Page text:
Many sites already show the password “strength” meter to ensure that the user would understand that he is using an unsafe password. However, most users fail to choose passwords that are strong enough.
A Cambridge University computer scientist and researcher, Joseph Bonneau has shared his findings and analysis of about 70 million users of Yahoo!. The results were presented at the 2012 IEEE Symposium on Security and Privacy. Here are some facts from it:
- People, who are 55 or older choose almost 2x stronger passwords than the young people, which are under 25 years.
- Native language affects the strength of the password that the user chooses. Koreans and Germans are the best at making strong passwords, while Indonesians are the worst.
- Users don’t learn after their account get compromised. They choose the same level of strength passwords.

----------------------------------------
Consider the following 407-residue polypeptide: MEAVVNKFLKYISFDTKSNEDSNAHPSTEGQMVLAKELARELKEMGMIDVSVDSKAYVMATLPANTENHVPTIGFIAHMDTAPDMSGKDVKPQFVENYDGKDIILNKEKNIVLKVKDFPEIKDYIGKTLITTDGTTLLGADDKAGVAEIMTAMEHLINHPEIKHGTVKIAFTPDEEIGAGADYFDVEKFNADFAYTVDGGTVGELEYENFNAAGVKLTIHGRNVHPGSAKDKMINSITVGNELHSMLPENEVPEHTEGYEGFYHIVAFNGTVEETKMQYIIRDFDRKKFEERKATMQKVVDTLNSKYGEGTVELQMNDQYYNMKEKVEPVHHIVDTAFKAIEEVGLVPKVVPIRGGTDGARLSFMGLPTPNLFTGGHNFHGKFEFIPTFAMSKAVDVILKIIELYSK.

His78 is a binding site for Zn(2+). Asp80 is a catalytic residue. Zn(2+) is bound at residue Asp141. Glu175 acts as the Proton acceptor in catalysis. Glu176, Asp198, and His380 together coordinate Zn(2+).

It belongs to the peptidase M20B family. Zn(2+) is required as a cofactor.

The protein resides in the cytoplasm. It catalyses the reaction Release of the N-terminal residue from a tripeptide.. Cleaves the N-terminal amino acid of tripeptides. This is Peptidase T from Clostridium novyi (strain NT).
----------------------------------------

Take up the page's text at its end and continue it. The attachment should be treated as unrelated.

- However, users, who change their passwords quite often, are the ones that choose the stronger combinations. But that is only when a user changes the password voluntary. If he is forced, the new password will be somehow related to the old one.
- Most of the credit card owners avoid the weak passwords; however, they still choose the ones, which aren’t hard to hack.
Most of the experiments that are made to encourage users to choose stronger passwords have failed. Bonneau and his team found out that 10 bits of security passwords are OK with defending an on-the-spot attack on your account, and 20 bits password is OK for an offline dictionary attack. Both of these methods are used by hackers.
As the New Scientist says, a 9 digit proposed passwords should make a huge move forward in making the passwords more difficult to crack. In addition, users should be able to remember them, because they are able to remember their phone numbers.